What reason does Iago give for his hatred of Othello?

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playsthething's profile pic

playsthething | High School Teacher | (Level 3) Assistant Educator

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There are several reasons given for Iago's hatred of, and intended ruination of Othello.  First, he is insulted by Othello's promotion of Cassio; he felt that he deserved the promotion.  That is probably the most obvious reason.  Second, he is suspicious that Othello is sleeping with his wife, Emilia, although there really is no foundation for this suspicion.  Third, there are some hints that Iago really desires Desdemona and is jealous of Iago for his relationship with her.  

He is clearly presented as the villain, and as such, can be played simply as evil, but most actors will search for greater depth than this.  Most close readers will also look for this greater depth.  Many modern productions play up the race issue, painting Iago as a racist who is unhappy with the Moor's marriage to the white Desdemona.  There is some textual support for this, in Iago's conversations with Othello when he is trying to convince Othello that he and Desdemona have too many differences to be happy together.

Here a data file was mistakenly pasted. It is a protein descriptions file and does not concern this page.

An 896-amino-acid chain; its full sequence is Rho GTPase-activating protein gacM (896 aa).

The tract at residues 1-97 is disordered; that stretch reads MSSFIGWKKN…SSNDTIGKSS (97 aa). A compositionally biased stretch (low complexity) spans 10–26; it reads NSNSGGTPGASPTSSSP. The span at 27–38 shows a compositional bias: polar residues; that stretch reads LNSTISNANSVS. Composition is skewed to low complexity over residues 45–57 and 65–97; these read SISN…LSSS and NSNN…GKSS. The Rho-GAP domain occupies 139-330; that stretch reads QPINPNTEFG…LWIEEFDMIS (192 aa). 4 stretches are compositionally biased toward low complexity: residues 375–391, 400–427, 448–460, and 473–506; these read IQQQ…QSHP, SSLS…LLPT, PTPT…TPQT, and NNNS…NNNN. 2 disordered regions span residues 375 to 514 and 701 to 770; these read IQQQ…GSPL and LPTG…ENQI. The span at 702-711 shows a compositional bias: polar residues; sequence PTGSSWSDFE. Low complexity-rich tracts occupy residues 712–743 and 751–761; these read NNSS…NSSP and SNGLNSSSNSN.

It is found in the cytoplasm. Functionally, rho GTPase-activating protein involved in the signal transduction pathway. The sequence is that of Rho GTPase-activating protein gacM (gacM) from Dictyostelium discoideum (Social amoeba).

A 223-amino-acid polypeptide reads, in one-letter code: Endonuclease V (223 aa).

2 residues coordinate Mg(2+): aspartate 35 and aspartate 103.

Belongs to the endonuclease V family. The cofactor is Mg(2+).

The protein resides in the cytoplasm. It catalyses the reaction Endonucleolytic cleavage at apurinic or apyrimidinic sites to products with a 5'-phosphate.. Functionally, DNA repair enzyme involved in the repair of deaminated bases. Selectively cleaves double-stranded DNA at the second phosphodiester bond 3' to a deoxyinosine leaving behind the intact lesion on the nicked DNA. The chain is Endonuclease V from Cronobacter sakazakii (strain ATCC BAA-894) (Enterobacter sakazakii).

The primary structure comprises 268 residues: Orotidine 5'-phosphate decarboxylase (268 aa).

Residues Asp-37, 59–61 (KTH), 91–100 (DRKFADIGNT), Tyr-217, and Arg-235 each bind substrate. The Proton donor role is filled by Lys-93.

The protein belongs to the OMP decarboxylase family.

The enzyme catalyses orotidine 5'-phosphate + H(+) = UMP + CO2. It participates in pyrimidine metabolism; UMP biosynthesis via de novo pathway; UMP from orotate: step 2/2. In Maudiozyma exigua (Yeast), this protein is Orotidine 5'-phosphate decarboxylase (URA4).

jameadows's profile pic

jameadows | High School Teacher | (Level 3) Educator

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Iago says in Act I, Scene 1 that he hates Othello because Othello has passed him over as a lieutenant. Instead, Othello has chosen Michael Cassio, who, Iago says, has no knowledge of how to be a soldier. Iago describes Cassio as someone "That never set a squadron in the field, Nor the division of a battle knows/ More than a spinster" (I.i.21-23). In other words, Iago believes that Cassio knows less about fighting than a spinster, or old unmarried woman, does.

In addition, Iago suspects that his wife, Emilia, has cheated on him with Othello. Iago says:

"I hate the Moor:/And it is thought abroad, that 'twixt my sheets /He has done my office: I know not if't be true;/ But I, for mere suspicion in that kind,/ Will do as if for surety" (I.3.429-433).

The suspicion that Iago harbors towards Othello is ungrounded, but the very fact that Iago is so jealous of "the Moor," or Othello, poisons him towards Othello. He suspects that the Moor has been in his bed, and, without conclusive proof, Iago decides to act as if his suspicions are true. In general, Iago detests and distrusts all women, and he lets this distrust color his relationship with his wife and with Othello.

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